Bangladesh, Turkey near trade deal

Khabar South Asia

Bangladesh, Turkey near trade deal

The two countries moved closer to a trade deal during a recent two-day ministerial-level meeting in Dhaka.

By Syed Tashfin Chowdhury for Khabar South Asia in Dhaka

24 November 2012

Turkey is offering to pursue a Preferential Trade Agreement (PTA) with Bangladesh, but the two sides have not taken a potential Free Trade Agreement (FTA) off the table, officials said at a recent meeting of top economic officials here.

Garment workers ply their trade at a factory in Bangladesh. During a recent meeting in Dhaka, Turkish and Bangladeshi ministers discussed a duty that is hampering exports of ready-made garments to Turkey. [Munir Uz Zaman/AFP]

Garment workers ply their trade at a factory in Bangladesh. During a recent meeting in Dhaka, Turkish and Bangladeshi ministers discussed a duty that is hampering exports of ready-made garments to Turkey. [Munir Uz Zaman/AFP]

A six-member delegation led by Turkish Minister of Work and Social Security Faruk Celik met with Bangladesh officials led by Finance Minister Abul Maal Abdul Muhith at the fourth Joint Economic Commission meeting held November 11th and 12th in Dhaka.

The two sides have discussed forging an FTA in recent years aimed at boosting annual bilateral trade from $1 billion to $3 billion by 2015. However, at a news briefing following the meet, Muhith said Turkey has agreed to consider a PTA with Bangladesh.

"Turkey requires consent of the European Union for signing the Free Trade Agreement which is difficult for it at this moment," Muhith said.

Muhith hoped progress in the PTA could be made by the end of this year as Ankara, which is seeking EU membership, has already sought details from Dhaka.

The FTA is not off the table, Celik said. "We have requested the Bangladesh government to send the formal proposal on a free trade arrangement and then we will work on it," the Turkish minister said.

The PTA was one of several proposals discussed at the talks aimed at increasing bilateral trade and investment. The visiting delegation expressed interest in opening a Turkish International Co-operation and Development Agency (TIKA) office in Dhaka, a government agency which promotes social and economic development in other countries.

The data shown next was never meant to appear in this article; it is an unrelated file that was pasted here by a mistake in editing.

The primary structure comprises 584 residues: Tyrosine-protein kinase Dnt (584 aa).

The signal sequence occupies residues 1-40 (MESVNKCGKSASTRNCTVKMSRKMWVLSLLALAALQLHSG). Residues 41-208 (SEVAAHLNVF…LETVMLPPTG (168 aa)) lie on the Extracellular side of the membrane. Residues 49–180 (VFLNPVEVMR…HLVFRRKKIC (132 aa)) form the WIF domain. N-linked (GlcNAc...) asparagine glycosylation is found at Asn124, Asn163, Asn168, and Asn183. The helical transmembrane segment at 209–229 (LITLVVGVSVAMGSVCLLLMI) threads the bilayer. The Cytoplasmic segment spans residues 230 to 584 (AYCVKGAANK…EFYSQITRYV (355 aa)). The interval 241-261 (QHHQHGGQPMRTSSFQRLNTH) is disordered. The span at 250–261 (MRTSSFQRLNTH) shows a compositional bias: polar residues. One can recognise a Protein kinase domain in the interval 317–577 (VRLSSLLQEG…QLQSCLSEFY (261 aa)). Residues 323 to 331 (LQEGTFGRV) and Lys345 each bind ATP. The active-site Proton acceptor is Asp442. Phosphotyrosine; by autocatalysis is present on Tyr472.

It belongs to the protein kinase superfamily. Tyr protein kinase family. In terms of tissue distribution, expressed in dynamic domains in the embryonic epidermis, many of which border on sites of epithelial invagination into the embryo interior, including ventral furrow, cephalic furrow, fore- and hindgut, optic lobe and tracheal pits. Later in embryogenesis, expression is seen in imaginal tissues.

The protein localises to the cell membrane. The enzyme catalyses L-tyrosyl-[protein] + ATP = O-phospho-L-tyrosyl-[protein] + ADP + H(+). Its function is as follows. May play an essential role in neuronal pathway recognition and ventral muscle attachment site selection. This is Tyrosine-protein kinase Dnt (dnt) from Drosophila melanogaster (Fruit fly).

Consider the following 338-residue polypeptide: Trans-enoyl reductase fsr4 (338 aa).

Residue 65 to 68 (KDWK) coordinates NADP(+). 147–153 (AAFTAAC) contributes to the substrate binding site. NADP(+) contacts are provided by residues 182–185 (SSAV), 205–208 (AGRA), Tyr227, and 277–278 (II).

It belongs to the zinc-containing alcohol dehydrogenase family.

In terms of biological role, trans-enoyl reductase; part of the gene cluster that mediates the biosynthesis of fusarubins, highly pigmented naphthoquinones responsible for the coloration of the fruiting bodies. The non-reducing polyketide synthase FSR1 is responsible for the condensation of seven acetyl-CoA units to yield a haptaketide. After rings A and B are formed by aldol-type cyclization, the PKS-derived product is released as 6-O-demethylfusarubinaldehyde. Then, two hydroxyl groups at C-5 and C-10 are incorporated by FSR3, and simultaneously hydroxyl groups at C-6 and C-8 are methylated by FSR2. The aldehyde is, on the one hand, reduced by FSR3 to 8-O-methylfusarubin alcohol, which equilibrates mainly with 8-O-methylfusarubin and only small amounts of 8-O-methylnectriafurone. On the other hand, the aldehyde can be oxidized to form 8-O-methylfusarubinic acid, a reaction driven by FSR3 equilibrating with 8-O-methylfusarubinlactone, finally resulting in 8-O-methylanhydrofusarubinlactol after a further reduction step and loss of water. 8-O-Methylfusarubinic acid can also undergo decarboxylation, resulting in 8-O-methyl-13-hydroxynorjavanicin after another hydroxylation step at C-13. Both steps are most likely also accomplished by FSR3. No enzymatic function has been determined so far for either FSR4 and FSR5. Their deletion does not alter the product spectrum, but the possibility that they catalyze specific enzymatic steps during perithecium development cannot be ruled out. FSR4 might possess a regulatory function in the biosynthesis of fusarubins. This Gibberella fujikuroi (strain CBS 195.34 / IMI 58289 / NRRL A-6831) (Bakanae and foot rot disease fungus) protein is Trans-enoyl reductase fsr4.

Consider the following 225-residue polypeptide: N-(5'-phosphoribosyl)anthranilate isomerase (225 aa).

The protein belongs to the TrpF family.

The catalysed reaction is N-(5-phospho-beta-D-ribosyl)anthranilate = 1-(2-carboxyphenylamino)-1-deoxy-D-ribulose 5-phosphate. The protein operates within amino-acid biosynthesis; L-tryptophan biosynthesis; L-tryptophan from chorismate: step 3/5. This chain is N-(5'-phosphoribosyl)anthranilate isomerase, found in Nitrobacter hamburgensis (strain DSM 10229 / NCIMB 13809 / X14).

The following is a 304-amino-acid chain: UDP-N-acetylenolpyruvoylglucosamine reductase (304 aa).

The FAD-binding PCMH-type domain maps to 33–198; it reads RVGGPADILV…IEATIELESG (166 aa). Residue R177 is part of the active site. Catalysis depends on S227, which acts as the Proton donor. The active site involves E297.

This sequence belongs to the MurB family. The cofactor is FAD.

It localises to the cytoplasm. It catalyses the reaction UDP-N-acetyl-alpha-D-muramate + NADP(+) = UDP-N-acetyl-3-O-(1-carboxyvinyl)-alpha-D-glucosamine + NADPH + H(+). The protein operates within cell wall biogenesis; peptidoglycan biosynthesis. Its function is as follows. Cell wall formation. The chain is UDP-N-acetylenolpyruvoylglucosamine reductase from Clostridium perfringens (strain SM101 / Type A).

According to Dhaka officials, Ankara has express eagerness to invest in Bangladesh’s rapidly growing construction and gas-exploration sectors.

Ankara has also promised to provide Dhaka a credit of $300 million for oil imports, which is crucial for oil imports required to run power plants amid a gruelling power crisis.

Bangladesh, meanwhile, asked Turkey to waive a crippling 17.5% duty on apparel imports from Least Developed Countries (LDCs) that came into effect in 2010. The export of ready-made garments accounts for 80% of Bangladesh’s export earnings.

Exports to Turkey have fallen since then, Shafiul Islam Mohiuddin, President of Bangladesh Garment Manufacturers and Exporters Association (BGMEA), told Khabar South Asia.

"Although Bangladesh’s ready-made garments sector managed to export around $550m-worth of goods in fiscal year 2011-2012 despite the new duty, the export earning has dropped significantly from previous year’s revenue of $724m prior to the duty," he said.

The Turkish side pointed out that Bangladesh pays a much lower rate than developing nations (36.6%) and developed countries (42%).

Economists urged Bangladesh to maintain healthy relations with Turkey in spite of any disagreement over duty fees.

Zaid Bakht, research director at the Bangladesh Institute of Development Studies, said Bangladesh needs to strengthen its ties with emerging economies like Turkey.

"The EU, Bangladesh’s second biggest export destination, is already affected by the debt crisis. Hence, our entrepreneurs need to diversify their export-destination list by trying to sell Bangladeshi products to countries like Turkey," Bakht told Khabar.

"Any kind of initiative with Turkey, with whom Bangladesh has enjoyed a healthy relationship since its independence in 1971, is necessary," Delwar Hossain, professor of International Relations at Dhaka University, told Khabar.

Hossain lamented that such important discussions by Bangladesh with other nations often end abruptly when there is a change in government of Bangladesh. "Dhaka needs to pursue such discussions regardless of the government in power," he said.

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